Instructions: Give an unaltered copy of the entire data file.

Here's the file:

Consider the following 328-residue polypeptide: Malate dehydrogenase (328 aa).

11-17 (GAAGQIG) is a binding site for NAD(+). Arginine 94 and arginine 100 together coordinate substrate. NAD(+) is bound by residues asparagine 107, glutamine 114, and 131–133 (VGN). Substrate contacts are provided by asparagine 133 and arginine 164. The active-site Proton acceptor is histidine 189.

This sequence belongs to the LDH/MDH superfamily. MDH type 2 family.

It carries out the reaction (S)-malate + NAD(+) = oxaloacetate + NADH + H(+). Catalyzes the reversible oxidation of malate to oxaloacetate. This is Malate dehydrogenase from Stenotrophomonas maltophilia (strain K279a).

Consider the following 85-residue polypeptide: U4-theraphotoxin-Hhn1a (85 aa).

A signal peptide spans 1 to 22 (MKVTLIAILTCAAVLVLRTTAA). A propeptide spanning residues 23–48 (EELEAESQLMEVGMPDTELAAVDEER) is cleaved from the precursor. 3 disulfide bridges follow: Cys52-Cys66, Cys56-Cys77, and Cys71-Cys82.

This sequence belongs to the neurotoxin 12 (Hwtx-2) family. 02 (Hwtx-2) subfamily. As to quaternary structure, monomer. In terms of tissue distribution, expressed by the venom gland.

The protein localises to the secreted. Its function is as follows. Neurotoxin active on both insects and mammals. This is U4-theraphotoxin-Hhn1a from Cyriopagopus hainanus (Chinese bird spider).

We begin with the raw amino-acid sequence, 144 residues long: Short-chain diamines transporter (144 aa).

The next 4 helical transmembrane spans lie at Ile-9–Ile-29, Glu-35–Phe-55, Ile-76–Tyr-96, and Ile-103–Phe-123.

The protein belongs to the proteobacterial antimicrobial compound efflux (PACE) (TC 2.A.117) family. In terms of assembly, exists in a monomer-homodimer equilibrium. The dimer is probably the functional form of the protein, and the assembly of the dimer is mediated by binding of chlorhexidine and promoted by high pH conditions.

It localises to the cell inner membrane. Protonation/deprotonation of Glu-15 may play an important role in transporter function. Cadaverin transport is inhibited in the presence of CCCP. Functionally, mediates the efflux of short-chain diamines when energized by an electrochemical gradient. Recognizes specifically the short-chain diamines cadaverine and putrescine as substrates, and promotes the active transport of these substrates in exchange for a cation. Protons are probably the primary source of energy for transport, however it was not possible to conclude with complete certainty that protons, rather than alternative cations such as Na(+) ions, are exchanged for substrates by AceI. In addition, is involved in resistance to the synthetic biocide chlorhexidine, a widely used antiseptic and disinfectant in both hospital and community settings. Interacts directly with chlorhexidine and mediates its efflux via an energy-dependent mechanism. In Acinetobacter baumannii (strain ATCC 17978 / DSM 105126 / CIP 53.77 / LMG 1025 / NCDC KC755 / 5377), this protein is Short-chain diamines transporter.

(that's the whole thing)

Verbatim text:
Consider the following 328-residue polypeptide: Malate dehydrogenase (328 aa).

11-17 (GAAGQIG) is a binding site for NAD(+). Arginine 94 and arginine 100 together coordinate substrate. NAD(+) is bound by residues asparagine 107, glutamine 114, and 131–133 (VGN). Substrate contacts are provided by asparagine 133 and arginine 164. The active-site Proton acceptor is histidine 189.

This sequence belongs to the LDH/MDH superfamily. MDH type 2 family.

It carries out the reaction (S)-malate + NAD(+) = oxaloacetate + NADH + H(+). Catalyzes the reversible oxidation of malate to oxaloacetate. This is Malate dehydrogenase from Stenotrophomonas maltophilia (strain K279a).

Consider the following 85-residue polypeptide: U4-theraphotoxin-Hhn1a (85 aa).

A signal peptide spans 1 to 22 (MKVTLIAILTCAAVLVLRTTAA). A propeptide spanning residues 23–48 (EELEAESQLMEVGMPDTELAAVDEER) is cleaved from the precursor. 3 disulfide bridges follow: Cys52-Cys66, Cys56-Cys77, and Cys71-Cys82.

This sequence belongs to the neurotoxin 12 (Hwtx-2) family. 02 (Hwtx-2) subfamily. As to quaternary structure, monomer. In terms of tissue distribution, expressed by the venom gland.

The protein localises to the secreted. Its function is as follows. Neurotoxin active on both insects and mammals. This is U4-theraphotoxin-Hhn1a from Cyriopagopus hainanus (Chinese bird spider).

We begin with the raw amino-acid sequence, 144 residues long: Short-chain diamines transporter (144 aa).

The next 4 helical transmembrane spans lie at Ile-9–Ile-29, Glu-35–Phe-55, Ile-76–Tyr-96, and Ile-103–Phe-123.

The protein belongs to the proteobacterial antimicrobial compound efflux (PACE) (TC 2.A.117) family. In terms of assembly, exists in a monomer-homodimer equilibrium. The dimer is probably the functional form of the protein, and the assembly of the dimer is mediated by binding of chlorhexidine and promoted by high pH conditions.

It localises to the cell inner membrane. Protonation/deprotonation of Glu-15 may play an important role in transporter function. Cadaverin transport is inhibited in the presence of CCCP. Functionally, mediates the efflux of short-chain diamines when energized by an electrochemical gradient. Recognizes specifically the short-chain diamines cadaverine and putrescine as substrates, and promotes the active transport of these substrates in exchange for a cation. Protons are probably the primary source of energy for transport, however it was not possible to conclude with complete certainty that protons, rather than alternative cations such as Na(+) ions, are exchanged for substrates by AceI. In addition, is involved in resistance to the synthetic biocide chlorhexidine, a widely used antiseptic and disinfectant in both hospital and community settings. Interacts directly with chlorhexidine and mediates its efflux via an energy-dependent mechanism. In Acinetobacter baumannii (strain ATCC 17978 / DSM 105126 / CIP 53.77 / LMG 1025 / NCDC KC755 / 5377), this protein is Short-chain diamines transporter.